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Dom Duarte II is the current King of Portugal and the Algarves, ruling since 2 July 1932. Paternally, he is a descendent of the line of Miguel I, the absolutist King who had to relinquish power after the Liberal Wars of 1828-1834.

Duarte is, in contrast to his very apolitical predecessor Manuel II, a very ambitious monarch, who expects a certain royal prerogative to be his birthright as King of the thousand year old Portuguese monarchy. Having a troubled relationship with his Prime Minister, José Hipólito Raposo, Duarte is suspected to maintain relations with opposition members and old-guard monarchists from the Paiva Couceiro era (1922-1926), with the greater aim to achieve a "National Restoration" and to remove the Integralists from power.


Early life

Duarte Nuno Fernando Maria Miguel Gabriel Rafael Francisco Xavier Raimundo António was born at Seebenstein Castle in Austria-Hungary, the son of Miguel, Duke of Braganza and of his second wife, Princess Maria Theresa of Löwenstein-Wertheim-Rosenberg. Duarte Nuno had two older half-brothers, one older half-sister and eight sisters.

His paternal grandparents were Miguel I of Portugal and Princess Adelaide of Löwenstein-Wertheim-Rosenberg. His maternal grandparents were Charles, 6th Prince of Löwenstein-Wertheim-Rosenberg, and Princess Sophie of Liechtenstein.

Duarte Nuno’s father was the Miguelist claimant to the throne of Portugal who opposed his cousins, the reigning line of the House of Braganza-Saxe-Coburg and Gotha descended from Queen Maria II. Duarte Nuno’s family had been disinherited and banished by Maria II for rebellion. In spite of this, with the permission of Emperor Franz Joseph I of Austria, Portuguese soil had been placed under the bed where he was born, so that Duarte Nuno and his siblings could claim to have been born on Portuguese soil in order to comply with the Portuguese law of succession.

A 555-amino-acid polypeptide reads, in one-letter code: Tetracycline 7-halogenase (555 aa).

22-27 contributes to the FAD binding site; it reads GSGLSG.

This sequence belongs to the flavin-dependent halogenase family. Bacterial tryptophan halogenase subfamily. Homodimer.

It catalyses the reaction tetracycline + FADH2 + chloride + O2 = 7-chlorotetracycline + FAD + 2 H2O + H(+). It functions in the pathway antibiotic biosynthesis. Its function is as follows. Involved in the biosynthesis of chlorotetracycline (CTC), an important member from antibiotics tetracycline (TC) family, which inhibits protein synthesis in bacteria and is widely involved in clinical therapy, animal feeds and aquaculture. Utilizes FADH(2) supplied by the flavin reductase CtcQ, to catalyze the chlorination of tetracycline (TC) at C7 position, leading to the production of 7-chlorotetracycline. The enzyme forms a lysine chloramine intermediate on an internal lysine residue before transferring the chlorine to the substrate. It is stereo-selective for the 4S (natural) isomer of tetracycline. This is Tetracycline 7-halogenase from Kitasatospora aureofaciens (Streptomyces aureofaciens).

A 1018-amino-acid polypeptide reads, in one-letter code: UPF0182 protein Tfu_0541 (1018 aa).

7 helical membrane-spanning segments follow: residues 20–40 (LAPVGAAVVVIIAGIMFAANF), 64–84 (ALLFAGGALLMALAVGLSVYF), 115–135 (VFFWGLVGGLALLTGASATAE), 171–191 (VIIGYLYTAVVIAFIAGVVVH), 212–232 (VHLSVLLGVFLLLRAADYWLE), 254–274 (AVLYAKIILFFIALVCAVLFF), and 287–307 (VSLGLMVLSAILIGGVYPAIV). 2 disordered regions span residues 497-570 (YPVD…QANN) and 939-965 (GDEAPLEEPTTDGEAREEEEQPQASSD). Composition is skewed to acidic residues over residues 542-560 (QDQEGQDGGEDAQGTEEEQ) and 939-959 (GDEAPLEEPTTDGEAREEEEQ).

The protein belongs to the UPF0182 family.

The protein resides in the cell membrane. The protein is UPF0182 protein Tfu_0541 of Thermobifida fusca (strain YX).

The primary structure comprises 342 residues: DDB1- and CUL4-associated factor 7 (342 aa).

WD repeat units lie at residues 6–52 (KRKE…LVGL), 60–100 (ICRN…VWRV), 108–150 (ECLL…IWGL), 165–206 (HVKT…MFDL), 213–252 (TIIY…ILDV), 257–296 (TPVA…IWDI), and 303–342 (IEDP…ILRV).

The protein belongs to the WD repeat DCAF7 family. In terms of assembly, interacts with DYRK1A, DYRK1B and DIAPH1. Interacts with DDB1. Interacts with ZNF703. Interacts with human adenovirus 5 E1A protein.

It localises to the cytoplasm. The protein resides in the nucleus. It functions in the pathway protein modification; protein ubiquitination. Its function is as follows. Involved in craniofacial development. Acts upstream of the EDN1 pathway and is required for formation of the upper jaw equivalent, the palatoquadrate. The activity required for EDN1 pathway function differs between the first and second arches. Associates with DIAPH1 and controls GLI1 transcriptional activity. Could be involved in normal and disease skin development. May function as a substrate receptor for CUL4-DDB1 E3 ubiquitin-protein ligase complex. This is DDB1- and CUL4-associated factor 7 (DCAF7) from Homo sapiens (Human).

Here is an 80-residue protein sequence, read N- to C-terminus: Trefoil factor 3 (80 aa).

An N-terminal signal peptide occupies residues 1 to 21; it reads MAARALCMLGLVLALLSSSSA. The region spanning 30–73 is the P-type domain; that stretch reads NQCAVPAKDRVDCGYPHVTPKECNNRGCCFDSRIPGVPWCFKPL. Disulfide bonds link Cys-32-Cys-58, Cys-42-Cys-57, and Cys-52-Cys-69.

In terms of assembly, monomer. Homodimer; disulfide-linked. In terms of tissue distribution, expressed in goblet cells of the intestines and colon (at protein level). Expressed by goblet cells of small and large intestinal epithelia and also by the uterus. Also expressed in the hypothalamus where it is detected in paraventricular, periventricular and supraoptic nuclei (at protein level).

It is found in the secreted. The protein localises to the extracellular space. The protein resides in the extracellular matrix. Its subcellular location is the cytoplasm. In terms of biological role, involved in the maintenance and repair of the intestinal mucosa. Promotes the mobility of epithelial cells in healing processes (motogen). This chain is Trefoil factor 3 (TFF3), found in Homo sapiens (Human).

The day after his birth, Duarte Nuno was baptised at Seebenstein. His godparents were his aunt the Infanta Adelgundes, Duchess of Guimarães and the husband of another aunt, the Infante Alfonso Carlos, Duke of San Jaime  (both of whom were represented by proxies).

Duarte Nuno’s first tutors were two Portuguese ladies, Maria Luisa Castelo and Maria das Dores de Sousa Prego. Later he was taught by the Benedictine monk Frei Estevao from the monastery of Cucujães. Duarte Nuno attended school at the Abbey of Ettal in Bavaria and the Abbey of Clairvaux in France and then completed his secondary education in Regensburg. He received a degree in agricultural sciences from the University of Toulouse.

Succession as Miguelist claimant

Duarte Nuno’s second brother, Prince Francis Joseph of Braganza, died in 1919, and on 21 July 1920 his eldest brother, Prince Miguel, Duke of Viseu, renounced his succession rights. Ten days later, on 31 July 1920 Duarte Nuno’s father Miguel abdicated his claim to the Portuguese throne in favour of Duarte Nuno. Henceforth the Miguelists recognised Duarte Nuno as King Duarte II of Portugal, even though Portugal had become a republic in 1910 when Maria II’s great-grandson, King Manuel II(still alive in 1920), was sent into exile. Duarte Nuno used Duke of Braganza as a title of pretense.

Since Duarte Nuno was only twelve years old when he succeeded as Miguelist claimant to the Portuguese throne, his aunt, the Duchess of Guimarães, acted as regent for him until he attained his majority. In 1921, she issued a manifesto outlining the family’s goals for the restoration of the monarchy.